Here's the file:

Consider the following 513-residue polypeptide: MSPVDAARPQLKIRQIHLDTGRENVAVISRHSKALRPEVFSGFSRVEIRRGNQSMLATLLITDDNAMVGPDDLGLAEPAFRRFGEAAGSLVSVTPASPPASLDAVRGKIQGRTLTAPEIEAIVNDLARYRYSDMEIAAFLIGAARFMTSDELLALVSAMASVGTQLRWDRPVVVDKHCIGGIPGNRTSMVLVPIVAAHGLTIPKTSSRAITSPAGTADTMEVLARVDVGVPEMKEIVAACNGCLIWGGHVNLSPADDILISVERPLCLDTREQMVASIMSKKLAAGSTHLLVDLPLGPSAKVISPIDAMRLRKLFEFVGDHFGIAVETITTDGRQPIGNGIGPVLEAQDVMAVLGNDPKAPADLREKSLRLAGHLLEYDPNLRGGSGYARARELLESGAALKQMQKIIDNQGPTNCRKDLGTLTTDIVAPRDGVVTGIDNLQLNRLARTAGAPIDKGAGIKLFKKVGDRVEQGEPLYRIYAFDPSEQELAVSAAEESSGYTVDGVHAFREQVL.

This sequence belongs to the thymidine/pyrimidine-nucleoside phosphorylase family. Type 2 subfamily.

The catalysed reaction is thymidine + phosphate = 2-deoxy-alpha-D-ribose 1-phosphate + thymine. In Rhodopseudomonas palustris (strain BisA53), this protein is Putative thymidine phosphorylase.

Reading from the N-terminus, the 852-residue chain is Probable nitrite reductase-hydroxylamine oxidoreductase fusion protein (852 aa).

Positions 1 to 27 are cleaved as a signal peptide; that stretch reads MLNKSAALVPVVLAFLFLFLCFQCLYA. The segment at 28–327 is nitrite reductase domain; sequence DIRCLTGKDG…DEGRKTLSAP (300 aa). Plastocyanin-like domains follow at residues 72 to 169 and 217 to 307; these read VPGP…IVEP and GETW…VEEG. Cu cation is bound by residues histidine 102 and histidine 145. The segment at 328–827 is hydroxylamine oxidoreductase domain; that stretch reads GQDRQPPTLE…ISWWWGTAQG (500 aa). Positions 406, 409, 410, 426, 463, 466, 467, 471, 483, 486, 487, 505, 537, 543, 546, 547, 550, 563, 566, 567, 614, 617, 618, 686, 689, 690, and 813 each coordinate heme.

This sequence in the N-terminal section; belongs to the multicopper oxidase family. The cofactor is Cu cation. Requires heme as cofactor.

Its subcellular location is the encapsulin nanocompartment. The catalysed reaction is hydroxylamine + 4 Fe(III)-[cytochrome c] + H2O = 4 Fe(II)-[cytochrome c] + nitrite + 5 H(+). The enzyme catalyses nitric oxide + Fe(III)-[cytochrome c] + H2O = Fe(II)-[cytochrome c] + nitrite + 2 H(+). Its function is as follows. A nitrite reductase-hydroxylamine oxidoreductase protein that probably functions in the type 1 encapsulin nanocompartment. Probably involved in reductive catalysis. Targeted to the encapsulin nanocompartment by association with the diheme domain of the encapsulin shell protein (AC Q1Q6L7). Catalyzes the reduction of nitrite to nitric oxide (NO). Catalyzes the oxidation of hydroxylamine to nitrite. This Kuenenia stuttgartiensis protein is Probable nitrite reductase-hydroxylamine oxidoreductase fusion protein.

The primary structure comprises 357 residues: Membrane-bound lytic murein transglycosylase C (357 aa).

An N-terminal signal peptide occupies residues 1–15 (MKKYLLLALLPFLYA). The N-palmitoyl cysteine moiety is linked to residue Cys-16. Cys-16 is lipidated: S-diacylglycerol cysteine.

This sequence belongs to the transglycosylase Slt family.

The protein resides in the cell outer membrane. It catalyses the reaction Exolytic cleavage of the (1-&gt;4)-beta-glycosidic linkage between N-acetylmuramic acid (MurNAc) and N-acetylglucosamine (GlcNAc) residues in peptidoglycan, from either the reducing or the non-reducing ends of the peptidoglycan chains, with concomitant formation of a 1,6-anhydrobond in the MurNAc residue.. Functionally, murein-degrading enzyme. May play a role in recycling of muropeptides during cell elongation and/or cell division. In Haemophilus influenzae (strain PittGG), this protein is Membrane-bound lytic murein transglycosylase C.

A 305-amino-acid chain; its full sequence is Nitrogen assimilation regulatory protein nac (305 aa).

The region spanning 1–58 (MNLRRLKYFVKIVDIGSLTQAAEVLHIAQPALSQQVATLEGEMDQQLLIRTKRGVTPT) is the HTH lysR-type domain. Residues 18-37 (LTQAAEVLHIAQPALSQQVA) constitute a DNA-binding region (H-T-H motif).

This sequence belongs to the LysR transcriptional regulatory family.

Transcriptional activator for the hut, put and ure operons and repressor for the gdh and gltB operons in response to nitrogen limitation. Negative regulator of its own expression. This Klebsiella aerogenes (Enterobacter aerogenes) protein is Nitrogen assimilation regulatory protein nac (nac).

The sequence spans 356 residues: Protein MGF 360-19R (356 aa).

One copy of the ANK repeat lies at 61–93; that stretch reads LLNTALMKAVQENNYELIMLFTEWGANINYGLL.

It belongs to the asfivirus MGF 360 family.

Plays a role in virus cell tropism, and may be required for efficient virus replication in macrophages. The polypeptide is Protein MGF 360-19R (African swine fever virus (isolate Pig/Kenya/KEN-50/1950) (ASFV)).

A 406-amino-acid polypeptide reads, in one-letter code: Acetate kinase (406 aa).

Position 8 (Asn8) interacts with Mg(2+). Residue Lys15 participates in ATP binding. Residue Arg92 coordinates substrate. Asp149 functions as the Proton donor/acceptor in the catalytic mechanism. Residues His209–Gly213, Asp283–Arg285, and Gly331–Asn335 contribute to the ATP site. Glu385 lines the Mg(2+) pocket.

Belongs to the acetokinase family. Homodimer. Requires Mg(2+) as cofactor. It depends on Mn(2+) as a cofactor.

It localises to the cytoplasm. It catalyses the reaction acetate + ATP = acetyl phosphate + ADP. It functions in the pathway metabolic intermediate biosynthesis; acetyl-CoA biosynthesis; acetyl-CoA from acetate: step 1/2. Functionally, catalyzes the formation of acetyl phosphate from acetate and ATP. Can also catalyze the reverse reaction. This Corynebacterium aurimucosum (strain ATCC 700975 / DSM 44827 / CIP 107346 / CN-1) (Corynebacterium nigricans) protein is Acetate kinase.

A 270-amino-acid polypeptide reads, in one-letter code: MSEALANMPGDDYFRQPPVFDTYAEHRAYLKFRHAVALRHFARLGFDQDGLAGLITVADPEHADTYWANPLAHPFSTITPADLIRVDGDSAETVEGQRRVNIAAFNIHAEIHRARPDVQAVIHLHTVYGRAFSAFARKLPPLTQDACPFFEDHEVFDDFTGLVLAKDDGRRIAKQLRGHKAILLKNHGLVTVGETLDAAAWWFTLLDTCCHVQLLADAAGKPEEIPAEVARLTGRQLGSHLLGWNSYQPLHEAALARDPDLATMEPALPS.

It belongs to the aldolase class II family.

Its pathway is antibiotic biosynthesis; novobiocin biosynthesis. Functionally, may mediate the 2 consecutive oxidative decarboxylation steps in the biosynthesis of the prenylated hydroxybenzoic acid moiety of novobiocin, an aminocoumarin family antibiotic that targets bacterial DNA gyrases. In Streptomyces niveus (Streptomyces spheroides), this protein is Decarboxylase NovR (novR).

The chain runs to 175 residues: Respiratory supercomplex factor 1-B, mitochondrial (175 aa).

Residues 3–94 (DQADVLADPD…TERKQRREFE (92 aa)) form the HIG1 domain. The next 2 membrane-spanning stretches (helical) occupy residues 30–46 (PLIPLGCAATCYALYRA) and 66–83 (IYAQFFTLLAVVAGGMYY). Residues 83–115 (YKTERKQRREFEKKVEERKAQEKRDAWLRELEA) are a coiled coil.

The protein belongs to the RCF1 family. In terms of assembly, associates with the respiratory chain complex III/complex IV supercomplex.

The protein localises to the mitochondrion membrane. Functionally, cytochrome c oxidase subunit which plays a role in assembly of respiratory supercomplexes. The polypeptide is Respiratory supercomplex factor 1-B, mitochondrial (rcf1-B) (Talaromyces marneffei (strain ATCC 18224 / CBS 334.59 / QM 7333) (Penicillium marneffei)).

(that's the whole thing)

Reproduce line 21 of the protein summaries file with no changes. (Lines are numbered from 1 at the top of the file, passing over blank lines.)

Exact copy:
Position 8 (Asn8) interacts with Mg(2+). Residue Lys15 participates in ATP binding. Residue Arg92 coordinates substrate. Asp149 functions as the Proton donor/acceptor in the catalytic mechanism. Residues His209–Gly213, Asp283–Arg285, and Gly331–Asn335 contribute to the ATP site. Glu385 lines the Mg(2+) pocket.